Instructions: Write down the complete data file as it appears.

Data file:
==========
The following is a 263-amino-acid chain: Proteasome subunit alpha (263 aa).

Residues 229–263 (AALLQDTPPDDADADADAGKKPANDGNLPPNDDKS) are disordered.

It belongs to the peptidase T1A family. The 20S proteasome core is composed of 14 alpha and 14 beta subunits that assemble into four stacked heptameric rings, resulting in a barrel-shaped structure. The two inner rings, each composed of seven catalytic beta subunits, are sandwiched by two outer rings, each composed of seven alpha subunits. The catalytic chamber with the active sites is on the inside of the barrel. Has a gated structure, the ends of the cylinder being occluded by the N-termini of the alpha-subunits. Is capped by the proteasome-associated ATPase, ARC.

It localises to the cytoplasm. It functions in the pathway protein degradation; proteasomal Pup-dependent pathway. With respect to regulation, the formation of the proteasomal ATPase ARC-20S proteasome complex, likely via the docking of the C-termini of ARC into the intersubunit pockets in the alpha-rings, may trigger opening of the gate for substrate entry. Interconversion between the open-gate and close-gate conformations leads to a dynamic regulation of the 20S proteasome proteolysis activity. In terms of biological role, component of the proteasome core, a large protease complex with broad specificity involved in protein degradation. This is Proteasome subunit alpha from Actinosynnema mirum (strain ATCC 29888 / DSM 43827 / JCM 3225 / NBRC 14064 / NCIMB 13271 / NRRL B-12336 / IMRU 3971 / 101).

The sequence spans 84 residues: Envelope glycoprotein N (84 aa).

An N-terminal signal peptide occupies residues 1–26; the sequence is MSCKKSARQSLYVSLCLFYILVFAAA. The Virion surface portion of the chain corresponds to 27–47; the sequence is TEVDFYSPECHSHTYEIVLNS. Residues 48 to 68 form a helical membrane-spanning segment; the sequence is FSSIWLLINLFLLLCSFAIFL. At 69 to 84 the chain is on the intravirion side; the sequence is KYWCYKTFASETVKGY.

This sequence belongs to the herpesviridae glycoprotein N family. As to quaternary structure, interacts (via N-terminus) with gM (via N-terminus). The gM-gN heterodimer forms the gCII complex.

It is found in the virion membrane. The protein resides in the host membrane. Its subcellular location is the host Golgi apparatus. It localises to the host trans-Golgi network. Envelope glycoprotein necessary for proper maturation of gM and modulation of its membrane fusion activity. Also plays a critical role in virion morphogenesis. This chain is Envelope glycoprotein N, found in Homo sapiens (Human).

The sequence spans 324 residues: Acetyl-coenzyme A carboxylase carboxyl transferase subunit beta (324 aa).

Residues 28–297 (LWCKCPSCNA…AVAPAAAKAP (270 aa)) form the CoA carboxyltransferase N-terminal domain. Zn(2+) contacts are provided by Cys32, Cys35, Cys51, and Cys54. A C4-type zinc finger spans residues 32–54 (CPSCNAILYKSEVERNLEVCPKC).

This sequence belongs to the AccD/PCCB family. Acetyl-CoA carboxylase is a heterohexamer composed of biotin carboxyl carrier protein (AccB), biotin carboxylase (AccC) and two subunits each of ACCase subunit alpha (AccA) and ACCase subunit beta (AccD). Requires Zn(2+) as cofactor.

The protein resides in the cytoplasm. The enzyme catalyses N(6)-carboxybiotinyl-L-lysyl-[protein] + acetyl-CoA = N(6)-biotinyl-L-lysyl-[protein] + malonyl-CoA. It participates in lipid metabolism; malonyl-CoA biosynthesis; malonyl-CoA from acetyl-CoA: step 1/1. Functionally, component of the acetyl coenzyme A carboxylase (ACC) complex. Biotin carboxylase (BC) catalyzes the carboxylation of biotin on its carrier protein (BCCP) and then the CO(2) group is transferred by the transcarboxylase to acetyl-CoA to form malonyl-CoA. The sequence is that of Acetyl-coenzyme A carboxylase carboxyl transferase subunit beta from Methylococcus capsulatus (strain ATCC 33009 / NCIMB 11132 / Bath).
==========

The following is a 263-amino-acid chain: Proteasome subunit alpha (263 aa).

Residues 229–263 (AALLQDTPPDDADADADAGKKPANDGNLPPNDDKS) are disordered.

It belongs to the peptidase T1A family. The 20S proteasome core is composed of 14 alpha and 14 beta subunits that assemble into four stacked heptameric rings, resulting in a barrel-shaped structure. The two inner rings, each composed of seven catalytic beta subunits, are sandwiched by two outer rings, each composed of seven alpha subunits. The catalytic chamber with the active sites is on the inside of the barrel. Has a gated structure, the ends of the cylinder being occluded by the N-termini of the alpha-subunits. Is capped by the proteasome-associated ATPase, ARC.

It localises to the cytoplasm. It functions in the pathway protein degradation; proteasomal Pup-dependent pathway. With respect to regulation, the formation of the proteasomal ATPase ARC-20S proteasome complex, likely via the docking of the C-termini of ARC into the intersubunit pockets in the alpha-rings, may trigger opening of the gate for substrate entry. Interconversion between the open-gate and close-gate conformations leads to a dynamic regulation of the 20S proteasome proteolysis activity. In terms of biological role, component of the proteasome core, a large protease complex with broad specificity involved in protein degradation. This is Proteasome subunit alpha from Actinosynnema mirum (strain ATCC 29888 / DSM 43827 / JCM 3225 / NBRC 14064 / NCIMB 13271 / NRRL B-12336 / IMRU 3971 / 101).

The sequence spans 84 residues: Envelope glycoprotein N (84 aa).

An N-terminal signal peptide occupies residues 1–26; the sequence is MSCKKSARQSLYVSLCLFYILVFAAA. The Virion surface portion of the chain corresponds to 27–47; the sequence is TEVDFYSPECHSHTYEIVLNS. Residues 48 to 68 form a helical membrane-spanning segment; the sequence is FSSIWLLINLFLLLCSFAIFL. At 69 to 84 the chain is on the intravirion side; the sequence is KYWCYKTFASETVKGY.

This sequence belongs to the herpesviridae glycoprotein N family. As to quaternary structure, interacts (via N-terminus) with gM (via N-terminus). The gM-gN heterodimer forms the gCII complex.

It is found in the virion membrane. The protein resides in the host membrane. Its subcellular location is the host Golgi apparatus. It localises to the host trans-Golgi network. Envelope glycoprotein necessary for proper maturation of gM and modulation of its membrane fusion activity. Also plays a critical role in virion morphogenesis. This chain is Envelope glycoprotein N, found in Homo sapiens (Human).

The sequence spans 324 residues: Acetyl-coenzyme A carboxylase carboxyl transferase subunit beta (324 aa).

Residues 28–297 (LWCKCPSCNA…AVAPAAAKAP (270 aa)) form the CoA carboxyltransferase N-terminal domain. Zn(2+) contacts are provided by Cys32, Cys35, Cys51, and Cys54. A C4-type zinc finger spans residues 32–54 (CPSCNAILYKSEVERNLEVCPKC).

This sequence belongs to the AccD/PCCB family. Acetyl-CoA carboxylase is a heterohexamer composed of biotin carboxyl carrier protein (AccB), biotin carboxylase (AccC) and two subunits each of ACCase subunit alpha (AccA) and ACCase subunit beta (AccD). Requires Zn(2+) as cofactor.

The protein resides in the cytoplasm. The enzyme catalyses N(6)-carboxybiotinyl-L-lysyl-[protein] + acetyl-CoA = N(6)-biotinyl-L-lysyl-[protein] + malonyl-CoA. It participates in lipid metabolism; malonyl-CoA biosynthesis; malonyl-CoA from acetyl-CoA: step 1/1. Functionally, component of the acetyl coenzyme A carboxylase (ACC) complex. Biotin carboxylase (BC) catalyzes the carboxylation of biotin on its carrier protein (BCCP) and then the CO(2) group is transferred by the transcarboxylase to acetyl-CoA to form malonyl-CoA. The sequence is that of Acetyl-coenzyme A carboxylase carboxyl transferase subunit beta from Methylococcus capsulatus (strain ATCC 33009 / NCIMB 11132 / Bath).